Posted in Down syndrome, Down Syndrome Awareness, Dual Diagnosis Down syndrome and autism

Down Syndrome Awareness Month

Down Syndrome Awareness Month

Down syndrome awareness ribbon

October is Down Syndrome Awareness Month. My son, Nick is 25 years old and has a dual diagnosis of Down syndrome and autism. As a parent and advocate, I strive to educate others to better understand these conditions. Down syndrome awareness is about promoting understanding, acceptance and inclusion of all individuals with Down syndrome.

FACTS about Down syndrome from National Down Syndrome Society (NDSS):

*Down syndrome occurs when an individual has a full or partial extra copy of chromosome 21. This additional genetic material alters the course of development and causes the characteristics associated with Down syndrome.

*There are three types of Down syndrome: trisomy 21 (nondisjunction) accounts for 95 percent of cases, translocation accounts for about 4 percent and mosaicism accounts for about 1 percent.

*Down syndrome is the most commonly occurring chromosomal condition. One in every 691 babies in the United States is born with Down syndrome.

*There are more than 400,000 people living with Down syndrome in the United States.

*Down syndrome occurs in people of all races and economic levels.

*The incidence of births of children with Down syndrome increases with the age of the mother. But due to higher fertility rates in younger women, 80 percent of children with Down syndrome are born to women younger than 35.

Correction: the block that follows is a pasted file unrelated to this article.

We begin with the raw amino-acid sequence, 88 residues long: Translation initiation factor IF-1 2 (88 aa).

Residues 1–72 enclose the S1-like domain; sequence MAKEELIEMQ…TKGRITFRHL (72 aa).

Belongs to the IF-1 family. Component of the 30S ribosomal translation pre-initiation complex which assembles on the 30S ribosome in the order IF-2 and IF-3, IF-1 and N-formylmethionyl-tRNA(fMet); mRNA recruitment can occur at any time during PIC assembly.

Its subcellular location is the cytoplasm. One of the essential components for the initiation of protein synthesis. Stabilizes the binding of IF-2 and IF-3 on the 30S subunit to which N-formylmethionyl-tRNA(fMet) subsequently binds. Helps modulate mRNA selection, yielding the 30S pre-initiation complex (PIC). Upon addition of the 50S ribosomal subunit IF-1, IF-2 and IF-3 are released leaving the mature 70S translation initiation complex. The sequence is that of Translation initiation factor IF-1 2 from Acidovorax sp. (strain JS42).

*People with Down syndrome have an increased risk for certain medical conditions such as congenital heart defects, respiratory and hearing problems, Alzheimer’s disease, childhood leukemia and thyroid conditions. Many of these conditions are now treatable, so most people with Down syndrome lead healthy lives.

*A few of the common physical traits of Down syndrome are low muscle tone, small stature, an upward slant to the eyes and a single deep crease across the center of the palm. Every person with Down syndrome is a unique individual and may possess these characteristics to different degrees or not at all.

*Life expectancy for people with Down syndrome has increased dramatically in recent decades — from 25 years old in 1983 to 60 years old today.

*People with Down syndrome attend school, work and participate in decisions that affect them, and contribute to society in many wonderful ways.

*All people with Down syndrome experience cognitive delays, but the effect is usually mild to moderate and is not indicative of the many strengths and talents that each individual possesses.

*Quality educational programs, a stimulating home environment, good health care and positive support from family, friends and the community enable people with Down syndrome to develop their full potential and lead fulfilling lives.